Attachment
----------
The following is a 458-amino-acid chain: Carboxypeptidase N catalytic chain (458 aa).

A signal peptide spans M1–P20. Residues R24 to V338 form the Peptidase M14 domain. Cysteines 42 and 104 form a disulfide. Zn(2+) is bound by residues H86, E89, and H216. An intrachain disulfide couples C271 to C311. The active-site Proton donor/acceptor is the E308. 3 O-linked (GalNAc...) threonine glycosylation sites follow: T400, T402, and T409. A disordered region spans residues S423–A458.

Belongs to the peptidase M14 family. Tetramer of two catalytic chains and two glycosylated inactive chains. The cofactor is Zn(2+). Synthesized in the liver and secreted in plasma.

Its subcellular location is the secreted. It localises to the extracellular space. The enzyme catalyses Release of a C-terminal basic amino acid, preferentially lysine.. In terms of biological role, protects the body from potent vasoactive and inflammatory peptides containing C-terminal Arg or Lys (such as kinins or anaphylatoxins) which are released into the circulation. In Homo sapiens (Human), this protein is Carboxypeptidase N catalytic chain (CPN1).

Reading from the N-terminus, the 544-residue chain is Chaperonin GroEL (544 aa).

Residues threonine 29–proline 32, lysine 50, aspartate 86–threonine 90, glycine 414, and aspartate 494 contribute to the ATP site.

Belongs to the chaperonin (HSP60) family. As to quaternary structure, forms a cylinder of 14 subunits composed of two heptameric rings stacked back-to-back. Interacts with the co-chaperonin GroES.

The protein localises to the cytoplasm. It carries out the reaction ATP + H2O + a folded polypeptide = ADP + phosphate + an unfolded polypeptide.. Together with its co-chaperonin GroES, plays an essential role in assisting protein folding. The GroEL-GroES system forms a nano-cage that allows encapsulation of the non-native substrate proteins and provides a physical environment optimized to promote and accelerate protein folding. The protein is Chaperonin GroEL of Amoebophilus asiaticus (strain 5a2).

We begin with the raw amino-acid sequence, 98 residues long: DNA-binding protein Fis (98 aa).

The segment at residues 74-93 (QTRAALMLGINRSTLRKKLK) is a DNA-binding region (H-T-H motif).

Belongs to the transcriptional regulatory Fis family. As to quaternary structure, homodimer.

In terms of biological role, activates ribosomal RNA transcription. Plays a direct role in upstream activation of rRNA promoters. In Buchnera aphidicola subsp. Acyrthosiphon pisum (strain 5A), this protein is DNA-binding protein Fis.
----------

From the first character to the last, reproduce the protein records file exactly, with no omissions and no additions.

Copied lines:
The following is a 458-amino-acid chain: Carboxypeptidase N catalytic chain (458 aa).

A signal peptide spans M1–P20. Residues R24 to V338 form the Peptidase M14 domain. Cysteines 42 and 104 form a disulfide. Zn(2+) is bound by residues H86, E89, and H216. An intrachain disulfide couples C271 to C311. The active-site Proton donor/acceptor is the E308. 3 O-linked (GalNAc...) threonine glycosylation sites follow: T400, T402, and T409. A disordered region spans residues S423–A458.

Belongs to the peptidase M14 family. Tetramer of two catalytic chains and two glycosylated inactive chains. The cofactor is Zn(2+). Synthesized in the liver and secreted in plasma.

Its subcellular location is the secreted. It localises to the extracellular space. The enzyme catalyses Release of a C-terminal basic amino acid, preferentially lysine.. In terms of biological role, protects the body from potent vasoactive and inflammatory peptides containing C-terminal Arg or Lys (such as kinins or anaphylatoxins) which are released into the circulation. In Homo sapiens (Human), this protein is Carboxypeptidase N catalytic chain (CPN1).

Reading from the N-terminus, the 544-residue chain is Chaperonin GroEL (544 aa).

Residues threonine 29–proline 32, lysine 50, aspartate 86–threonine 90, glycine 414, and aspartate 494 contribute to the ATP site.

Belongs to the chaperonin (HSP60) family. As to quaternary structure, forms a cylinder of 14 subunits composed of two heptameric rings stacked back-to-back. Interacts with the co-chaperonin GroES.

The protein localises to the cytoplasm. It carries out the reaction ATP + H2O + a folded polypeptide = ADP + phosphate + an unfolded polypeptide.. Together with its co-chaperonin GroES, plays an essential role in assisting protein folding. The GroEL-GroES system forms a nano-cage that allows encapsulation of the non-native substrate proteins and provides a physical environment optimized to promote and accelerate protein folding. The protein is Chaperonin GroEL of Amoebophilus asiaticus (strain 5a2).

We begin with the raw amino-acid sequence, 98 residues long: DNA-binding protein Fis (98 aa).

The segment at residues 74-93 (QTRAALMLGINRSTLRKKLK) is a DNA-binding region (H-T-H motif).

Belongs to the transcriptional regulatory Fis family. As to quaternary structure, homodimer.

In terms of biological role, activates ribosomal RNA transcription. Plays a direct role in upstream activation of rRNA promoters. In Buchnera aphidicola subsp. Acyrthosiphon pisum (strain 5A), this protein is DNA-binding protein Fis.